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Binary integer programming is the problem of finding a binary vector x that minimizes a linear function fTx subject to linear constraints:
such that A·x ≤ b, Aeq·x = beq, x binary.
bintprog uses a linear programming (LP)-based branch-and-bound algorithm to solve binary integer programming problems. The algorithm searches for an optimal solution to the binary integer programming problem by solving a series of LP-relaxation problems, in which the binary integer requirement on the variables is replaced by the weaker constraint 0 ≤ x ≤ 1. The algorithm
Searches for a binary integer feasible solution
Updates the best binary integer feasible point found so far as the search tree grows
Verifies that no better integer feasible solution is possible by solving a series of linear programming problems
The following sections describe the branch-and-bound method in greater detail.
The algorithm creates a search tree by repeatedly adding constraints to the problem, that is, "branching." At a branching step, the algorithm chooses a variable xj whose current value is not an integer and adds the constraint xj = 0 to form one branch and the constraint xj = 1 to form the other branch. This process can be represented by a binary tree, in which the nodes represent the added constraints. The following picture illustrates a complete binary tree for a problem that has three variables, x1, x2, and x3. Note that, in general, the order of the variables going down the levels in the tree is not the usual order of their subscripts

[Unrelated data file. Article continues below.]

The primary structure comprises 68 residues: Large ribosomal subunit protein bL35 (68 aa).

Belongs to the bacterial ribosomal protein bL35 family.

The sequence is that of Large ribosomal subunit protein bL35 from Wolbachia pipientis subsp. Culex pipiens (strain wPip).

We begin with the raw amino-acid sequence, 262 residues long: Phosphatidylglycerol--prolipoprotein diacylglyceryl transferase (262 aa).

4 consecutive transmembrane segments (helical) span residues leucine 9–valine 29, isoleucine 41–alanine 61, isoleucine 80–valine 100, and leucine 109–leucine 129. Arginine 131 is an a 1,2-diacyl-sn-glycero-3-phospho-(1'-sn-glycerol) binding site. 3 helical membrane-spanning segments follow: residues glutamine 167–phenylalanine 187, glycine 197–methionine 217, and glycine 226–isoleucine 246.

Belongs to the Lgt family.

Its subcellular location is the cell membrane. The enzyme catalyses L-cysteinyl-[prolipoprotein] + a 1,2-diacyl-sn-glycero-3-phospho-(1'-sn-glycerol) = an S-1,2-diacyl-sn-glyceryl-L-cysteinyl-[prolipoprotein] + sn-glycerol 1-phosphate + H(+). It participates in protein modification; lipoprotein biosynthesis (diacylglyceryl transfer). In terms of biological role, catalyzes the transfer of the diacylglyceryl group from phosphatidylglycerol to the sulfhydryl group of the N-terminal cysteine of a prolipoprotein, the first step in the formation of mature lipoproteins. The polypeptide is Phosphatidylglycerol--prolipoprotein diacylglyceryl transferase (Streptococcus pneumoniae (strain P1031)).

At each node, the algorithm solves an LP-relaxation problem using the constraints at that node and decides whether to branch or to move to another node depending on the outcome. There are three possibilities:
If the LP-relaxation problem at the current node is infeasible or its optimal value is greater than that of the best integer point, the algorithm removes the node from the tree, after which it does not search any branches below that node. The algorithm then moves to a new node according to the method you specify in NodeSearchStrategy option.
If the algorithm finds a new feasible integer point with lower objective value than that of the best integer point, it updates the current best integer point and moves to the next node.
If the LP-relaxation problem is optimal but not integer and the optimal objective value of the LP relaxation problem is less than the best integer point, the algorithm branches according to the method you specify in the BranchStrategy option.
See Options for a description of the NodeSearchStrategy and BranchStrategy options.
The solution to the LP-relaxation problem provides a lower bound for the binary integer programming problem. If the solution to the LP-relaxation problem is already a binary integer vector, it provides an upper bound for the binary integer programming problem.
As the search tree grows more nodes, the algorithm updates the lower and upper bounds on the objective function, using the bounds obtained in the bounding step. The bound on the objective value serves as the threshold to cut off unnecessary branches.
The algorithm for bintprog could potentially search all 2n binary integer vectors, where n is the number of variables. As a complete search might take a very long time, you can limit the search using the following options
MaxNodes — Maximum number of nodes the algorithm searches
MaxRLPIter — Maximum number of iterations the LP-solver performs at any node
MaxTime — Maximum amount of time in seconds the algorithm runs
See Options for more information.